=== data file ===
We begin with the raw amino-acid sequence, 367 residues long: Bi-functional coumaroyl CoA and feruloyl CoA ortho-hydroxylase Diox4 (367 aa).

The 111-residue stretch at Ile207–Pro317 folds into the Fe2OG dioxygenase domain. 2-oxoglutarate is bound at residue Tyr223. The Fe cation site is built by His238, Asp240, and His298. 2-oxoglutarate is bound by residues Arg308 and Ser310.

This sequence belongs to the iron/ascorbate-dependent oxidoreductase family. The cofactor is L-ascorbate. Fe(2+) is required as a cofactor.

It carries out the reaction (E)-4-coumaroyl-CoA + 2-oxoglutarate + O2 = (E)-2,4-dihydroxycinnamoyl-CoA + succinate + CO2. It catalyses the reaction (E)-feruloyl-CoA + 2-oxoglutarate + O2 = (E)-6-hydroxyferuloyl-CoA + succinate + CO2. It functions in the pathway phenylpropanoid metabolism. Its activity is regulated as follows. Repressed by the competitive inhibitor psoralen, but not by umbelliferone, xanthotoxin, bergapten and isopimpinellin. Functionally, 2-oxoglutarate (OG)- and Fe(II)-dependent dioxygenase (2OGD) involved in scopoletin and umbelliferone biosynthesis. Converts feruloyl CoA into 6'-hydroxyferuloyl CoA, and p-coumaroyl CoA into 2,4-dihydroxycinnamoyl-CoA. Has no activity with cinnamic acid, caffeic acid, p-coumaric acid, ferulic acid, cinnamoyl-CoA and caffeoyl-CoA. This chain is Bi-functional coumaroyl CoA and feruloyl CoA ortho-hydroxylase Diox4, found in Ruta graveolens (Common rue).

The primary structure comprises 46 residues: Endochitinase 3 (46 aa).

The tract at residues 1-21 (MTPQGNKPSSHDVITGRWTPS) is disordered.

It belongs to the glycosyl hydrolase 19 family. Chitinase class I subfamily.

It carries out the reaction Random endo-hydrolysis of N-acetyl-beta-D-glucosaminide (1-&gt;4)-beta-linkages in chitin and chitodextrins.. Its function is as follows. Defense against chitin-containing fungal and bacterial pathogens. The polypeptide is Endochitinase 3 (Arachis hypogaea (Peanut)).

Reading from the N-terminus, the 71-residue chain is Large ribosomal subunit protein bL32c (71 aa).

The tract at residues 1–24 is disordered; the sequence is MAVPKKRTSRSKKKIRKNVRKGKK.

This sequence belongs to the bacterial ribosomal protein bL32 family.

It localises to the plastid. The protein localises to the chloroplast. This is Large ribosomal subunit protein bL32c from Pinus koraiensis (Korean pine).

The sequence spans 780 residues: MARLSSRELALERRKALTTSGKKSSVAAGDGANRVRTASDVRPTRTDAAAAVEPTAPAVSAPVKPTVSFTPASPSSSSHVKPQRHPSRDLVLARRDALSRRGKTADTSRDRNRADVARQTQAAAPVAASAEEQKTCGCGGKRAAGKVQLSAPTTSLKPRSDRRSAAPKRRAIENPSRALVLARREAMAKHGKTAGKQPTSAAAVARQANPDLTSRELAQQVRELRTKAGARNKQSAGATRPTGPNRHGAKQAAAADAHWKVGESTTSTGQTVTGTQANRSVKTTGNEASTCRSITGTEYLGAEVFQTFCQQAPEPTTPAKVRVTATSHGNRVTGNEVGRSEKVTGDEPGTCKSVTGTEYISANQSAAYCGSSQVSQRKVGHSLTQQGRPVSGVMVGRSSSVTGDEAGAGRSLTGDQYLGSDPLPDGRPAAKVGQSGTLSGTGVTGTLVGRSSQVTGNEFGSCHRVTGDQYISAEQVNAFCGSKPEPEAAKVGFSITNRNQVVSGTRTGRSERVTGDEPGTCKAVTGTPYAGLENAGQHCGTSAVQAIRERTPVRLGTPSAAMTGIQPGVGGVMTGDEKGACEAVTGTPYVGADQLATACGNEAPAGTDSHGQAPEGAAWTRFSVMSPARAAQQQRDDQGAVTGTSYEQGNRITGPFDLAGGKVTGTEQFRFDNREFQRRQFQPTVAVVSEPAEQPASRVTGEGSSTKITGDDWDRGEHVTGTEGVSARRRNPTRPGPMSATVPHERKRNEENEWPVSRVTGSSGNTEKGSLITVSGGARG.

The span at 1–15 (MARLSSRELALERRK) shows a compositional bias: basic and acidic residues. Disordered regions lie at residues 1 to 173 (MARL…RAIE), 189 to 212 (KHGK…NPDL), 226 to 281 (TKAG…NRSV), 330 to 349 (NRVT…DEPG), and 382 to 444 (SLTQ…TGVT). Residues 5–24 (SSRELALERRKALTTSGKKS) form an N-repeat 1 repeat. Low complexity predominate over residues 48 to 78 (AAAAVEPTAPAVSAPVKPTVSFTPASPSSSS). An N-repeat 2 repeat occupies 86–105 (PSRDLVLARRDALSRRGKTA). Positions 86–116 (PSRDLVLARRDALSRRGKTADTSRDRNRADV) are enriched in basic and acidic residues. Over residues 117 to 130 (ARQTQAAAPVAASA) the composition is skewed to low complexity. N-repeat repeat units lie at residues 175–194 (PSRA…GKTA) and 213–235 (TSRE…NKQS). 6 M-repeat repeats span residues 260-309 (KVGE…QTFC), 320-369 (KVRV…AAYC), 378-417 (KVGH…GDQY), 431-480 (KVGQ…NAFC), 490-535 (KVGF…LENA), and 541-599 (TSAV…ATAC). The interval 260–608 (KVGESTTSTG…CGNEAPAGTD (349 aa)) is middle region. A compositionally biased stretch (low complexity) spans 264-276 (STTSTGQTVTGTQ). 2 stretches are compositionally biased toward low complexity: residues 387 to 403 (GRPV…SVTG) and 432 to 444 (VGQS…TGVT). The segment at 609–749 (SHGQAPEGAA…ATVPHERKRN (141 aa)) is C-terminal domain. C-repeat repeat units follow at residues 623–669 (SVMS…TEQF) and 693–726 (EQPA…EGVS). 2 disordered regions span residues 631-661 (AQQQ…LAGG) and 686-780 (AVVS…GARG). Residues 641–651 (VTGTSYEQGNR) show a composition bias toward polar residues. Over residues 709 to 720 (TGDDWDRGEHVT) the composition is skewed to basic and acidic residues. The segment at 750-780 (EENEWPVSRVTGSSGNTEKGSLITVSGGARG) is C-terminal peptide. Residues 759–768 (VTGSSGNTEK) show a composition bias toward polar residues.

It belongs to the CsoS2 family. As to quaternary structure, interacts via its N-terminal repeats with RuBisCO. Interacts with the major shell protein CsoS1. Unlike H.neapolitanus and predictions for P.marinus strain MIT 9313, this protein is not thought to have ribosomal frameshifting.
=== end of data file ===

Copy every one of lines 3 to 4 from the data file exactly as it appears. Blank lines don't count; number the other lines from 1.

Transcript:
This sequence belongs to the iron/ascorbate-dependent oxidoreductase family. The cofactor is L-ascorbate. Fe(2+) is required as a cofactor.

It carries out the reaction (E)-4-coumaroyl-CoA + 2-oxoglutarate + O2 = (E)-2,4-dihydroxycinnamoyl-CoA + succinate + CO2. It catalyses the reaction (E)-feruloyl-CoA + 2-oxoglutarate + O2 = (E)-6-hydroxyferuloyl-CoA + succinate + CO2. It functions in the pathway phenylpropanoid metabolism. Its activity is regulated as follows. Repressed by the competitive inhibitor psoralen, but not by umbelliferone, xanthotoxin, bergapten and isopimpinellin. Functionally, 2-oxoglutarate (OG)- and Fe(II)-dependent dioxygenase (2OGD) involved in scopoletin and umbelliferone biosynthesis. Converts feruloyl CoA into 6'-hydroxyferuloyl CoA, and p-coumaroyl CoA into 2,4-dihydroxycinnamoyl-CoA. Has no activity with cinnamic acid, caffeic acid, p-coumaric acid, ferulic acid, cinnamoyl-CoA and caffeoyl-CoA. This chain is Bi-functional coumaroyl CoA and feruloyl CoA ortho-hydroxylase Diox4, found in Ruta graveolens (Common rue).